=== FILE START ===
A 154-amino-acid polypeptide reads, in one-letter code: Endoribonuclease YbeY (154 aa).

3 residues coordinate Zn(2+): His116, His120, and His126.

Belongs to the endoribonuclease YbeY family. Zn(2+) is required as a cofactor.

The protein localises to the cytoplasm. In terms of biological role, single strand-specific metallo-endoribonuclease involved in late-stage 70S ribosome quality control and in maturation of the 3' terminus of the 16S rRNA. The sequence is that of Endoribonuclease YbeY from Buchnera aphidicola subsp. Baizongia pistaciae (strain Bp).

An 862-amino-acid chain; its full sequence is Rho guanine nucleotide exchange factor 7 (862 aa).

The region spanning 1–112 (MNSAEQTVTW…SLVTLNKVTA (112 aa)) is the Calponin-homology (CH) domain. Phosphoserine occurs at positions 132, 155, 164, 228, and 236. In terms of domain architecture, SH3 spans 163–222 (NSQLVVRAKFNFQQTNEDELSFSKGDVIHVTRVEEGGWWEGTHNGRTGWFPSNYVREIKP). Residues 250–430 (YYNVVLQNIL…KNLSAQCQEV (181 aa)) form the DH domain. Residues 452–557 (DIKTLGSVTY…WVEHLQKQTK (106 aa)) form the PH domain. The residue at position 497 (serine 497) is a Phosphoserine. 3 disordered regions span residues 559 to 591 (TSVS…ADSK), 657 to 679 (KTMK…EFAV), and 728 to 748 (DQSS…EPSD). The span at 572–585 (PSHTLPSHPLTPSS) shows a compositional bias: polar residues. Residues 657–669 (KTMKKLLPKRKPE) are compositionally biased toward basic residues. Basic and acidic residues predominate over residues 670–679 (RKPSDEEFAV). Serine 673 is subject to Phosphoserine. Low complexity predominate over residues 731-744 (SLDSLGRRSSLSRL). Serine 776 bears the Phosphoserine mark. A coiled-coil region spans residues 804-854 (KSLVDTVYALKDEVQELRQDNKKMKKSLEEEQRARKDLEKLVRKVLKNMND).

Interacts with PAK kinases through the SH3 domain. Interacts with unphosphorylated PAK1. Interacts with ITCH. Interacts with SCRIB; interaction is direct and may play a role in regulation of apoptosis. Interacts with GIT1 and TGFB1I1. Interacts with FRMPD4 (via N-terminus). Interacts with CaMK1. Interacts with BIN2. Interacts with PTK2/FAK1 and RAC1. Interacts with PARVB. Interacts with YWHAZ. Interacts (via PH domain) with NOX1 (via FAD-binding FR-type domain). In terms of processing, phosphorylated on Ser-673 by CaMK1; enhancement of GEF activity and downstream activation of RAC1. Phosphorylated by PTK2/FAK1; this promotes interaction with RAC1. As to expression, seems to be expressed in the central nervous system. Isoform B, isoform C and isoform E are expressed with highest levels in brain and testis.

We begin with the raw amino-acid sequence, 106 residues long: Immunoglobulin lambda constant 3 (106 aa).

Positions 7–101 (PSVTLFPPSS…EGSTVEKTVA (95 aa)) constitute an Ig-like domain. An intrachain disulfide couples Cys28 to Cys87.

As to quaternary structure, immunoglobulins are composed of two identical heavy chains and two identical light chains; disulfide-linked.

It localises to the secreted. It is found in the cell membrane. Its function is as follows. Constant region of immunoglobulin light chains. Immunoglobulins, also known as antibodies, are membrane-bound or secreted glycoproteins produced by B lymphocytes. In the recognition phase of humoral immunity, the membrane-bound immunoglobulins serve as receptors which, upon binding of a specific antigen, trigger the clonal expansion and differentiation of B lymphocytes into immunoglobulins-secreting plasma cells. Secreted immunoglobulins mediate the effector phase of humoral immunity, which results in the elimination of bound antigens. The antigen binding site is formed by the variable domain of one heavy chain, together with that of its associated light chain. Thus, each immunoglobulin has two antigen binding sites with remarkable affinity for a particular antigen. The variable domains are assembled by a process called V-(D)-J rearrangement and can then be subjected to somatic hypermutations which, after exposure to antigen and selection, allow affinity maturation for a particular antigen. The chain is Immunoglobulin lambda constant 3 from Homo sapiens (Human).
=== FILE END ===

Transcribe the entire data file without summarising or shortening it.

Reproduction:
A 154-amino-acid polypeptide reads, in one-letter code: Endoribonuclease YbeY (154 aa).

3 residues coordinate Zn(2+): His116, His120, and His126.

Belongs to the endoribonuclease YbeY family. Zn(2+) is required as a cofactor.

The protein localises to the cytoplasm. In terms of biological role, single strand-specific metallo-endoribonuclease involved in late-stage 70S ribosome quality control and in maturation of the 3' terminus of the 16S rRNA. The sequence is that of Endoribonuclease YbeY from Buchnera aphidicola subsp. Baizongia pistaciae (strain Bp).

An 862-amino-acid chain; its full sequence is Rho guanine nucleotide exchange factor 7 (862 aa).

The region spanning 1–112 (MNSAEQTVTW…SLVTLNKVTA (112 aa)) is the Calponin-homology (CH) domain. Phosphoserine occurs at positions 132, 155, 164, 228, and 236. In terms of domain architecture, SH3 spans 163–222 (NSQLVVRAKFNFQQTNEDELSFSKGDVIHVTRVEEGGWWEGTHNGRTGWFPSNYVREIKP). Residues 250–430 (YYNVVLQNIL…KNLSAQCQEV (181 aa)) form the DH domain. Residues 452–557 (DIKTLGSVTY…WVEHLQKQTK (106 aa)) form the PH domain. The residue at position 497 (serine 497) is a Phosphoserine. 3 disordered regions span residues 559 to 591 (TSVS…ADSK), 657 to 679 (KTMK…EFAV), and 728 to 748 (DQSS…EPSD). The span at 572–585 (PSHTLPSHPLTPSS) shows a compositional bias: polar residues. Residues 657–669 (KTMKKLLPKRKPE) are compositionally biased toward basic residues. Basic and acidic residues predominate over residues 670–679 (RKPSDEEFAV). Serine 673 is subject to Phosphoserine. Low complexity predominate over residues 731-744 (SLDSLGRRSSLSRL). Serine 776 bears the Phosphoserine mark. A coiled-coil region spans residues 804-854 (KSLVDTVYALKDEVQELRQDNKKMKKSLEEEQRARKDLEKLVRKVLKNMND).

Interacts with PAK kinases through the SH3 domain. Interacts with unphosphorylated PAK1. Interacts with ITCH. Interacts with SCRIB; interaction is direct and may play a role in regulation of apoptosis. Interacts with GIT1 and TGFB1I1. Interacts with FRMPD4 (via N-terminus). Interacts with CaMK1. Interacts with BIN2. Interacts with PTK2/FAK1 and RAC1. Interacts with PARVB. Interacts with YWHAZ. Interacts (via PH domain) with NOX1 (via FAD-binding FR-type domain). In terms of processing, phosphorylated on Ser-673 by CaMK1; enhancement of GEF activity and downstream activation of RAC1. Phosphorylated by PTK2/FAK1; this promotes interaction with RAC1. As to expression, seems to be expressed in the central nervous system. Isoform B, isoform C and isoform E are expressed with highest levels in brain and testis.

We begin with the raw amino-acid sequence, 106 residues long: Immunoglobulin lambda constant 3 (106 aa).

Positions 7–101 (PSVTLFPPSS…EGSTVEKTVA (95 aa)) constitute an Ig-like domain. An intrachain disulfide couples Cys28 to Cys87.

As to quaternary structure, immunoglobulins are composed of two identical heavy chains and two identical light chains; disulfide-linked.

It localises to the secreted. It is found in the cell membrane. Its function is as follows. Constant region of immunoglobulin light chains. Immunoglobulins, also known as antibodies, are membrane-bound or secreted glycoproteins produced by B lymphocytes. In the recognition phase of humoral immunity, the membrane-bound immunoglobulins serve as receptors which, upon binding of a specific antigen, trigger the clonal expansion and differentiation of B lymphocytes into immunoglobulins-secreting plasma cells. Secreted immunoglobulins mediate the effector phase of humoral immunity, which results in the elimination of bound antigens. The antigen binding site is formed by the variable domain of one heavy chain, together with that of its associated light chain. Thus, each immunoglobulin has two antigen binding sites with remarkable affinity for a particular antigen. The variable domains are assembled by a process called V-(D)-J rearrangement and can then be subjected to somatic hypermutations which, after exposure to antigen and selection, allow affinity maturation for a particular antigen. The chain is Immunoglobulin lambda constant 3 from Homo sapiens (Human).